The Via Egnatia was 746 Roman miles (1,120km) in length, built in the 2nd century BC by the Romans to unite Durres with Byzantium, crossing, in today’s terms, Albania, North Macedonia, Greece and Turkey. The ancient road also passed through the area of Petres, where there was a Hellenistic city of the same name, which later flourished thanks to the road ̶ as it happens, many of today’s urban centers in the region are adjacent to the road. It’s worth stopping by to see this not widely known archaeological site up close, which is located right next to the lake of Petres.
Archaeological Site of Petres: Tel. (+30) 23850.282.06 (selection 4), open daily 8:30-15:00 except Tuesdays, ticket at €3.
Ktima Gerovassiliou, a major name in the field of wine, is located south of the city of Thessaloniki, in Epanomi. This is one of the cases where the winery surpasses its vineyards in reputation. More people know about Gerovassiliou wines than PGI Epanomi wines, which are the same thing. It is worth trying Malagousia Gerovasiliou, either in a varietal or in a blended version. Ktima Gerovassiliou Wine Museum is also very interesting, hosting rare accessories related to winemaking (corkscrews, amphorae, viticulture and barrel making tools, and so on). Nearby you’ll also find Domaine Florian with the family boutique winery, where they love classic and organic wines and have nice event ideas (like the “Cigar and Wine Experience,” a cigar and wine tasting event).
Monuments of Thessaloniki
If Athens ran the 100m dash on the world historical track, leaving its mark within a few centuries of prosperity, Thessaloniki ran a marathon. It is the longest-lasting and most enduring metropolis that Greece has known. At the same time, it is a city identified with some of history’s most tumultuous events, as can be seen from its monuments. The Arch of Galerius (probably 4th century AD), the Galerian Complex (3rd century AD) and the Rotunda (temple or mausoleum, probably dating back to 4th century AD), three of the most important monuments of modern Thessaloniki, were created at a pivotal time, when the Roman empire was beginning to fracture into pieces (Tetrarchy), in order to survive.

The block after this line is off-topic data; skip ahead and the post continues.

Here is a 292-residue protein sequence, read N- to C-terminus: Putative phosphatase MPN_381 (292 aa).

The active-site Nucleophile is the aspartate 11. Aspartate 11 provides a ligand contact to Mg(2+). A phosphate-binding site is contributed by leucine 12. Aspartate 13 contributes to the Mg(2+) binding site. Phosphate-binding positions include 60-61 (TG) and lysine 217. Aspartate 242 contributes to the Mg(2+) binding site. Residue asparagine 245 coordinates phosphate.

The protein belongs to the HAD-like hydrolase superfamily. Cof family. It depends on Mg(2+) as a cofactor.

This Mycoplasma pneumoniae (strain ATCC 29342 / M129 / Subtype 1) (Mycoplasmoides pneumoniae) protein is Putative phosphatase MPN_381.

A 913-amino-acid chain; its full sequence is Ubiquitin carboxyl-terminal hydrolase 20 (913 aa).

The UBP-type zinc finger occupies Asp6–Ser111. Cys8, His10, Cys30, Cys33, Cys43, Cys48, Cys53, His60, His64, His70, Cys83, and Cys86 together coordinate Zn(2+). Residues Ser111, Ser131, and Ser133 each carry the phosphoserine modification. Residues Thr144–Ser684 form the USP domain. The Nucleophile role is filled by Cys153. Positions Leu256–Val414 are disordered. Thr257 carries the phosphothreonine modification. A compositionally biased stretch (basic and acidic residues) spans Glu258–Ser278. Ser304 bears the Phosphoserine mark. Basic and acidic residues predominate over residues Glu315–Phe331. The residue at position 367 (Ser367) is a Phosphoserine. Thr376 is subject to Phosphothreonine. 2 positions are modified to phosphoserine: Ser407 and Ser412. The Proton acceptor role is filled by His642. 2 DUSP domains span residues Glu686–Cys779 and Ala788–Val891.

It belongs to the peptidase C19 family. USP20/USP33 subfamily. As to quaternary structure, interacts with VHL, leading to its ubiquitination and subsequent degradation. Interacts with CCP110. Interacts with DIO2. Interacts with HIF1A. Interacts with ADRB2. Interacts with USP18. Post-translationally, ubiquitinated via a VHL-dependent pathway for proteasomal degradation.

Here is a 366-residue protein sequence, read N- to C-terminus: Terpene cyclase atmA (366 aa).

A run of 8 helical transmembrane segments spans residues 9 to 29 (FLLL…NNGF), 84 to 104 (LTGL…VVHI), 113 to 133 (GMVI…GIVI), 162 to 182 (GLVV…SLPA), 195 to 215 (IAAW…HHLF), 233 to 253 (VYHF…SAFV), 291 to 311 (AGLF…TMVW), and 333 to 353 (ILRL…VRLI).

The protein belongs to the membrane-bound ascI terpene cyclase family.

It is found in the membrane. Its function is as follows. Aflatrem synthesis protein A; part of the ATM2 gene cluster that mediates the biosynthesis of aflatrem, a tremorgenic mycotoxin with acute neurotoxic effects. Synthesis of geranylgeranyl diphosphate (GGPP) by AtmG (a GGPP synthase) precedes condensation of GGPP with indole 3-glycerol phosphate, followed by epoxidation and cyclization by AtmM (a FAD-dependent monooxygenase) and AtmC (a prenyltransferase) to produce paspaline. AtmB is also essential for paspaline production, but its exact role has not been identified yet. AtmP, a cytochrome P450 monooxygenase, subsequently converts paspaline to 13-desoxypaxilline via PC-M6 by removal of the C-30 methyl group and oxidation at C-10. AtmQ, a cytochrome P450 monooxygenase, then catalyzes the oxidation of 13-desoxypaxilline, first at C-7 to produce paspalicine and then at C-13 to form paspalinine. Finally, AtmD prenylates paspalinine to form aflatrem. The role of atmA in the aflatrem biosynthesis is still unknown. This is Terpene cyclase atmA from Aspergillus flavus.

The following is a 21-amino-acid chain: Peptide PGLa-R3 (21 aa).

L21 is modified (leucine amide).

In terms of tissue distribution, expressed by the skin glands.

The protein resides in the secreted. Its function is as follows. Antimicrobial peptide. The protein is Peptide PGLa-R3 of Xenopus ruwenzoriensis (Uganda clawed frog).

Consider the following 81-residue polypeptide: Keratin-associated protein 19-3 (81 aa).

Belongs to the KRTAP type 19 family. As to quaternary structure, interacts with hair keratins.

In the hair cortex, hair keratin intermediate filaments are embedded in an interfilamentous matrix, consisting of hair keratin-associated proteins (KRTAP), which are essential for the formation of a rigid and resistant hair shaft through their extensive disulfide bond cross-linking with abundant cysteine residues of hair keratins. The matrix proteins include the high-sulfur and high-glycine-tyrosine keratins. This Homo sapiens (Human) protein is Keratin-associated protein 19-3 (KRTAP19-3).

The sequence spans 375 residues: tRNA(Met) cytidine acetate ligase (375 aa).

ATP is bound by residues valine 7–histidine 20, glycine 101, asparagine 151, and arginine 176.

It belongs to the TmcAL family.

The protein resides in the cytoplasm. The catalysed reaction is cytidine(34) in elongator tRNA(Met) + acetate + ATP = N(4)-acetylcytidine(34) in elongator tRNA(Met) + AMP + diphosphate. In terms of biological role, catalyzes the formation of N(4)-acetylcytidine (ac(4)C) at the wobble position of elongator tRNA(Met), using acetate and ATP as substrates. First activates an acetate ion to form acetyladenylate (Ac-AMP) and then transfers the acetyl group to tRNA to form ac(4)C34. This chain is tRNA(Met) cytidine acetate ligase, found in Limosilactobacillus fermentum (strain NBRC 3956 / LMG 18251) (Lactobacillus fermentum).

Monuments of Thessaloniki: Rotunda, Tel. (+30) 2310.204.868, open daily 8:00-20:00 except Tuesdays, ticket at €6.
The Galerian Complex, Tel. (+30) 2310.269.622, 10:00-16:30, at €4.
Pieria is a wine-producing zone located at a geographical border: between Mount Olympus and the Aegean Sea, between Thessaloniki and Larissa. It has been influenced by the mountain and the sea, by the culture of Thessaly and Macedonia. On the wine side there is PGI Pieria, an umbrella that includes various varieties (such as Malagousia, Assyrtiko, Xinomavro, Syrah, Cabernet Sauvignon, Trebbiano and Merlot). Kourtis Winery is probably the most outgoing winery of Pieria, with wines from classic Greek (Assyrtiko, Xinomavro, Agiorgitiko) and several international grape varieties. In addition, the people of the estate are very hospitable, which is equally, if not more important than the quality of the products. In terms of group promotion, the Olympus Wines Tasting Room, in Litochoro, is really interesting; here, you can taste wines from three wineries in the area (Mythiko Vouno, Papagiannoulis Winery and Kourtis Winery).
Archaeological Site of Dion
A thousand years, from the 5th century BC until the 5th century AD, is how long the life of Dion, the holy city of the Macedonians, which today is a large archaeological park near the coast of Pieria, lasted. It features an archeological trail through nature, where headless statues, mosaics and columns with Ionic capitals emerge amid running water, trees and birds.
Archaeological Site of Dion: Tel. (+30) 23510.534.84, open daily 8:00-afternoon hours, ticket at €8.
In the prefecture of Ioannina, wine is a (semi) mountainous affair, with two main wine-growing zones characterizing the region: PDO Zitsa and PGI Ioannina. The first is based on the Debina grape variety and produces white wines (dry, semi-dry, sparkling), the second includes various varieties (Debina, Vlachiko, Bekari, Gewürztraminer, Sauvignon Blanc, Cabernet Sauvignon, etc.), which produces different types of wines (white, rosé, red, dry, semi-dry, sparkling, semi-sparkling). In the village of Zitsa you will find the visitable Zoinos Winery, with wines and spirits from Debina, Vlachiko, Bekari, and others. At the other end of the prefecture of Ioannina, in Metsovo, you will find Katogi Averoff, a modern winery that offers a unique wine tourism experience. In fact, the vineyards of Katogi are the most mountainous in Greece (an altitude 950m-1,050m).
Archaeological Site of Dodoni
On the route between Zitsa and Metsovo, south of the city of Ioannina, there is Dodoni, an ancient cult center of Zeus, which was known both for its oracle and for the impressive theater dating back to the 3rd century BC.
Archaeological Site of Dodoni: open daily 8:00-18:00, ticket at €8.